Young people and cancer. (Sam’s Story)

As I have mentioned in a previous post, I have become very aware of the growing needs for support, on behalf of young people dealing with a cancer diagnosis.I also know from the feedback that I am receiving, that this blog is getting an increasing younger audience now, which is fantastic.

Of course, social media is just one part of the story, but it’s importance is growing rapidly. It enables like minded people to be able to communicate, share experiences, and support each other. It is also helping organisations stay in touch, with the people that need them. My experience with this blog has shown how sharing experiences has helped many readers deal with some of their own issues. In fact what we have all found is that writing things down for others to read can be very satisfying.

Sam was directed to this blog via Twitter and we have been communicating since. We both agree that we would like to encourage more young people to share their stories, so Sam decided to write this inspiring post

“Living with lymphoma isn’t the funnest experience I’ve had in my 19 years of living. I would say that my lucky experiences with travelling were my favourite and most enjoyable. I’ve been to Disney world, Disneyland, Rome, the Caribbean, Portugal, Paris, Pisa. I’ve been fortunate enough (or spoilt) to go to see some amazing sights. The Colosseum in Rome, sea turtles in Barbados, Woody and Buzz in Disney world, the list goes on. Being fortunate enough to see so much of the world from a young age, gave me a bit of a travel bug. After going on a cruise in the Caribbean and always loving the ocean, I decided the Royal Navy was my latest “what I want to be when I grow up”.
Moving a few years on, I went to college having forgotten my Naval dreams, & I studied sports in the hope it would get me into Camp America, and I could go and make some friends from all over and see some beautiful sights in the US. By the time I’d finished, I had plans to go to university to study psychology of sport (never knew what I was thinking at all!). So I did my year at university and I hated it, and early on in 2012 my desire to join the Royal Navy seemed more realistic, and a lot of fun. In the summer I spoke to a Royal Navy officer and got my application pack, and looked for a job in the mean time. I’d had a cold for a while so it was taking me a while to get the ball rolling.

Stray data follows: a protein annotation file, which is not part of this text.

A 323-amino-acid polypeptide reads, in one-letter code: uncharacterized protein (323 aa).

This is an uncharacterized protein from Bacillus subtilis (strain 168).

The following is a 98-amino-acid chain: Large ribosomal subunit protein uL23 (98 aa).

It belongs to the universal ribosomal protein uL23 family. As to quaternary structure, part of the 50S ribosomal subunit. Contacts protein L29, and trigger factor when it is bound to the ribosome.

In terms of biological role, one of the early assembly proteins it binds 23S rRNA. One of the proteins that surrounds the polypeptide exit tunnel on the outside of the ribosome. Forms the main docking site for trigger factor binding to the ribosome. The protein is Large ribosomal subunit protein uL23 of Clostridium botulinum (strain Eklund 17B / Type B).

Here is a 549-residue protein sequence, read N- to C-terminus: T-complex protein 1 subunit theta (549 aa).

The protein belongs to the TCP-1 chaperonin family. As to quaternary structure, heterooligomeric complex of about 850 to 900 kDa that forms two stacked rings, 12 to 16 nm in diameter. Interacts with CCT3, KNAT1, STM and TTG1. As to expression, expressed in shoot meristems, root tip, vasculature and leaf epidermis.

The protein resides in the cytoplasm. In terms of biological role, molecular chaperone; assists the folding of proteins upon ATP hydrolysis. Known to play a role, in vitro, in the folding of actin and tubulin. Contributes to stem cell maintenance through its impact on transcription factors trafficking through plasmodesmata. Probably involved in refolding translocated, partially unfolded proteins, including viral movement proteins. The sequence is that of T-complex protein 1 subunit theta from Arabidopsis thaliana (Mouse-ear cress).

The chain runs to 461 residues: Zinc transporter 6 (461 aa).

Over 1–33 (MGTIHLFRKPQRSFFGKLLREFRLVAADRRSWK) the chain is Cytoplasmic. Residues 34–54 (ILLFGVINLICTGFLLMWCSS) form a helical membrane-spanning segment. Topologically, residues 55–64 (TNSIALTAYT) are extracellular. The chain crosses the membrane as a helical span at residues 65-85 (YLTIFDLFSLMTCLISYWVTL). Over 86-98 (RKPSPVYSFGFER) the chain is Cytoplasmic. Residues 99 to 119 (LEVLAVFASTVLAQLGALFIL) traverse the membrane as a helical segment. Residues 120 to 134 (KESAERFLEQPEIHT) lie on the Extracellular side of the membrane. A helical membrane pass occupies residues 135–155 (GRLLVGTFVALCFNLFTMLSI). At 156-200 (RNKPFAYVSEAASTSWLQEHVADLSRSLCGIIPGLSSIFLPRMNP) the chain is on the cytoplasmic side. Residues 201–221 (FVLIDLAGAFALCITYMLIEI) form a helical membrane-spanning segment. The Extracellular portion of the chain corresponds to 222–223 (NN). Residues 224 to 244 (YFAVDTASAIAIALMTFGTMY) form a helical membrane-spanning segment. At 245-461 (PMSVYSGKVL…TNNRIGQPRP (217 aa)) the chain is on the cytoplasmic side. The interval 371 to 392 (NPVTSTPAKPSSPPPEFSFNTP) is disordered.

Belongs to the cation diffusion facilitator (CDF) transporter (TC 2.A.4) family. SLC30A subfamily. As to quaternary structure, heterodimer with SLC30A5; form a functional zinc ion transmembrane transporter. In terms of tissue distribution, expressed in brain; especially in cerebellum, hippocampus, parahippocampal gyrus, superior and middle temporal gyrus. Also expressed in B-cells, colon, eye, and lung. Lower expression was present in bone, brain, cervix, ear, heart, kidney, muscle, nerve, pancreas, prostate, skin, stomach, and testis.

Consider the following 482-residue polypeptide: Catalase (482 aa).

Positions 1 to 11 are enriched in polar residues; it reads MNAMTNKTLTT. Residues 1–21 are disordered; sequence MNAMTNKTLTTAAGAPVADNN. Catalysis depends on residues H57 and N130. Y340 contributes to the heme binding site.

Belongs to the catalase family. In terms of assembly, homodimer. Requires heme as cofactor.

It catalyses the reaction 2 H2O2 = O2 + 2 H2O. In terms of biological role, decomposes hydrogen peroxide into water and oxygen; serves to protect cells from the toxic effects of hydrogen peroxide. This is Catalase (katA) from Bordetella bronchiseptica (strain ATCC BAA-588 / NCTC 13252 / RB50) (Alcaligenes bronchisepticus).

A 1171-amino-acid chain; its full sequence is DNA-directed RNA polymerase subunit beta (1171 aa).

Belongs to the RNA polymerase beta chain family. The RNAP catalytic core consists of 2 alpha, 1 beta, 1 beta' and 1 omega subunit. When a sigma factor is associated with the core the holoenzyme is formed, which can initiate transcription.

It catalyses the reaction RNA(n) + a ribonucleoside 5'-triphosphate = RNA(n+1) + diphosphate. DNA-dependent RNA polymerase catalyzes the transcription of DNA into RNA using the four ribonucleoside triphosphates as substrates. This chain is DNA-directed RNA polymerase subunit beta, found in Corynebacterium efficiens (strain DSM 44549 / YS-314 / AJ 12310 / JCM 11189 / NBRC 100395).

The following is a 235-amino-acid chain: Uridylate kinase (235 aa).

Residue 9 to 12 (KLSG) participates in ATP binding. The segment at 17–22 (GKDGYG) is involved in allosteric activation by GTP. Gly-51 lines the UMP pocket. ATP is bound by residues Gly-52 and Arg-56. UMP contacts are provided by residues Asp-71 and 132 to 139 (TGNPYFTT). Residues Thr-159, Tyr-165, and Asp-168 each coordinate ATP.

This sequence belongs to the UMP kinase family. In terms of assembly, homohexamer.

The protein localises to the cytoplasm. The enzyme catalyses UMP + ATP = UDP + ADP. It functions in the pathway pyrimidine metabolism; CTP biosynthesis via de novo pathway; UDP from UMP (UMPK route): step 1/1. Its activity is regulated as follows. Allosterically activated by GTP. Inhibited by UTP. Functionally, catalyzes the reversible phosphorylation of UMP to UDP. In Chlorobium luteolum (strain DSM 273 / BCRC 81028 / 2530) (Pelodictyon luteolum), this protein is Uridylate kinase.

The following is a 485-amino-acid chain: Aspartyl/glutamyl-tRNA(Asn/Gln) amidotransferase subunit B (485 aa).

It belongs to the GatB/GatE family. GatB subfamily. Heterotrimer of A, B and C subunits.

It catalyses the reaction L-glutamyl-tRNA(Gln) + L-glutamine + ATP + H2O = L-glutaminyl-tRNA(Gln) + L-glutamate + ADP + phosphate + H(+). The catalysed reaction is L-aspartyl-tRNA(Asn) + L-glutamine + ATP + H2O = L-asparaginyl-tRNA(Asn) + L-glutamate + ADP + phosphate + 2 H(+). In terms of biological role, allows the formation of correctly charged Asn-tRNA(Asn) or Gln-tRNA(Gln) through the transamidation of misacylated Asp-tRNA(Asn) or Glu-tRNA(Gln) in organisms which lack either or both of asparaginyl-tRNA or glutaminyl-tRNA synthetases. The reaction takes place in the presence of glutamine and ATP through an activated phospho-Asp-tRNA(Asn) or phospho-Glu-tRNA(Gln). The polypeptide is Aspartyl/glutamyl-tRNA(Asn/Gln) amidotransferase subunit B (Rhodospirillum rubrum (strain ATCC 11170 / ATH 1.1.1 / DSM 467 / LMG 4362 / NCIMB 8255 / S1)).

Then I found my lump and my tests began and by mid August I started to get worried I had something that was on the medical bars list for the Navy and I lost it, throwing things around my room and crying – I thought my dreams had been shattered. So when I was actually diagnosed with Hodgkin’s lymphoma on the 22nd of August, went into a weird mode in my brain. It didn’t really twig I had cancer,except for the times I thought about the Royal Navy, and how cancer was on the medical bars list, (unless you’re considered cured for a certain amount of time you can’t join).
Since my treatment, and knowing that I’m one of the lucky cancer patients that has a time scale on their chemo, and hopefully remission at the end of that, I’ve again been “fortunate” enough to plan my time after February. Yes I will have check ups and tests and such, but I’ll have my life back. I’ll be free to go out in public more, and party and travel! And that is exactly what I plan on doing. Me and my girlfriend are planning a weekend away to Disney Land Paris, I keep getting majorly excited because I love Disney land and she’s never been so it’ll be great to take her.
This post all comes down to one thing. Despite the fact I am ill and I have cancer,and I’m only 19 and I’ve never really had a job, and don’t have one for at the end of my treatment – I am lucky! I am so lucky you wouldn’t believe. In our youth cancer community, I talk to so many people who have it worse off than me. Don’t get me wrong it’s NOT a breeze, it’s incredibly hard but I find some sort of self comfort in the fact that it’s not as bad for me as it is for some of my fellow sufferers.
I have hope, love, I don’t have to pay for my treatment and I’m well supported by charities and the government. I’ve spoke to terminally ill people, people who have to pay for their medical treatment, people who can’t work and can’t claim for money and don’t have the support they need financially or emotionally in some cases. And it’s an incredibly sad state of affairs.
But if a good thing comes from any of our cancer experiences it’s an increased sense of compassion we behold. I know that even though I’m lucky enough to go travelling and have my life at the end of this, I’m going to do everything I can to raise money for Macmillan Cancer Support, Clic Sargent, Teenage Cancer Trust, Lymphoma Association, Cancer Research UK and maybe even smaller charities such and Reubens Retreat & Richards Wish.

It’s the least I can do after the help and support I have had from them.Worthwhile causes that mean a lot to me and my family, will benefit from the fact I had a crap 6 months that they helped me through. Everyone’s a winner (sort of).”

I would like to thank Sam for sharing her story and you can follow her progress through her own blog .If you would like to share your experience, please feel free to contact me by leaving a comment below or through Twitter @christheeagle1

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